Co-authored by Lizanne Merrill
Seeing 'The Art Show' at the Park Avenue Armory is a completely different experience when the space is empty of visitors. At the early afternoon press preview-- while vacuum cleaners are roaring and booths are hung seamlessly, devoid of buyers or gallerists, it feels like one is stepping into an abandoned Museum. Was it something I said? When fully underway it's a packed venue where the phrase, "Excuse me." and "Oops did I step on your foot?!" are part of the territory.
The ghost town ambiance however, made this year's incarnation of 'The Art Show' appear vestigial. Wandering up and down the empty aisles there was very little to discover.
Yes, the ADAA sponsored art fair, which benefits The Henry Street Settlement, is known to offer primarily secondary market works of rare gem like status, or top of the line blue chip contemporary art, however this year's selection was particularly BLAH. The dead (or might as well be) though always genius, looked worn out. Who among the endless array of Warhol's, Rauchenberg's, Twombly's looked fresh?
There were some...
Mary Anne Martin Gallery had a small early Frido Kahlo that begged attention, as well as an early Francisco Toledo painting on paper that looked as if the paint had barely dried. Betty Cunningham, had a booth devoted to the 'outsider' artist Bill Traylor. Even though he was born a slave in 1854 his work looked fresh and inviting. Raw and intuitive. Among the collecting circle he is 'trending.' Untrained naive uncomplicated veracity of emotion, is always timeless.
The best example of oldie but not moldy, was at the booth of the Donald Morris Gallery, which was devoted to the artist Bob Thompson. The booth was celebrating the 50th anniversary of Bob Thompson's death in 1966. Bob Thompson is a name most art insiders know, and he is present in every major museum's collection as an important example of an early 60's foray into psychedelic color. He died at age 28, and while his subject matter was figurative, his young eye was enthusiastically seeking shapes and compositions that suggest the splendor of pure color.
Of the artist 'newbies', presented in this year's show, the paintings by German artist Stephan Kurten, at Alexander and Bonin Gallery, depict architectural modernist homes. They yearn for the 50's dream and promise. The same can be said for the tiny, precious meticulous pen and ink renderings by Filipino artist Jasmin Sian at the Anthony Meier Fine Art Gallery.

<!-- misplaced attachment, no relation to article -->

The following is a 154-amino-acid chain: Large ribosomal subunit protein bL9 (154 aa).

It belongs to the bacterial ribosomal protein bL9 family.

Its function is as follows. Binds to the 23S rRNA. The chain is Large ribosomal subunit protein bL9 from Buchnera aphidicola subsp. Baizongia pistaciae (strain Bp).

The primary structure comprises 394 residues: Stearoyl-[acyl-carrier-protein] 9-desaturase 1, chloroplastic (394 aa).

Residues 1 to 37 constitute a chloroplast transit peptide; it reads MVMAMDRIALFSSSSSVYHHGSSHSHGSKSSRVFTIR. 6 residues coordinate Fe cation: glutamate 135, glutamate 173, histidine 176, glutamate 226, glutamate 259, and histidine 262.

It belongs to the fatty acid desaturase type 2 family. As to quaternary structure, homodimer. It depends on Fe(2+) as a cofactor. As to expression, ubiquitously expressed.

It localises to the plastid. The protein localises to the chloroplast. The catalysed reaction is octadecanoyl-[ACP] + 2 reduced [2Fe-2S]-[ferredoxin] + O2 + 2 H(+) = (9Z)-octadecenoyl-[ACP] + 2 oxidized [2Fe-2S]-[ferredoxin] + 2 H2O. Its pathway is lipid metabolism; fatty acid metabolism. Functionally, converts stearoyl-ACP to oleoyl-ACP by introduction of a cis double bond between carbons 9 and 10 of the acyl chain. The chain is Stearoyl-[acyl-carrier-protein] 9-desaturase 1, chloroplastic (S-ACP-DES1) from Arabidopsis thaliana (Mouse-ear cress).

Her works are barely larger than 6 inches and yet they demonstrate, in fantastic detail, forest dwellings replete with the natural world untouched; with animals placed in the center of each picture, peacefully looking on at the world around of them, though one piece presented two elephants friskily making love. Thrown off for a moment, it was an amusing surprise. The subject and style are very reminiscent of medieval tapestries and ivory figures. The tiny fairy tale scenarios are not only drawn, but are also intricately carved out like paper doilies. Her medium: Deli paper and ink; from sandwich paper comes genius.
The most stellar, striking and cleanest offering at this year's fair, was at the Jack Tilton Gallery. They presented the work of singular sculptor Simone Leigh. The works are beautiful and alive while they quietly wait to be noticed lined up on a plinth. Excellently carved in wood, are head and neck portraits. The series is called Anatomy of Architecture, as the shape of the heads are inspired by the huts and traditional tribal houses one finds in Africa. Personified in female forms with particular homage created in hair, embellished with vivid colorful expression, her sculptures lit up with humor and joy. Simone Leigh is Jamaican born and delights us with her Afrocentric celebration of women, ironically as home.
We end this article with one of our favorite booths, Hirschl & Adler Modern where they are presenting a site specific multi-media installation called Tree Talk by Maria Elena Gonzalez.
Gonzalez made rubbings from the bark of trees. Seeing a pattern in the striations of the bark, she then translated into a code which was digitized and cut later into a scroll that could be played on an old-time player piano. The player piano allows the possibility of many notes beyond what the hand alone can perform at one time. Fortunately, Gonzalez was able to find an expert with a unique collection of very old Player Pianos and the ability to tune-in, so that tree music plays throughout the run of the 'Art Show.'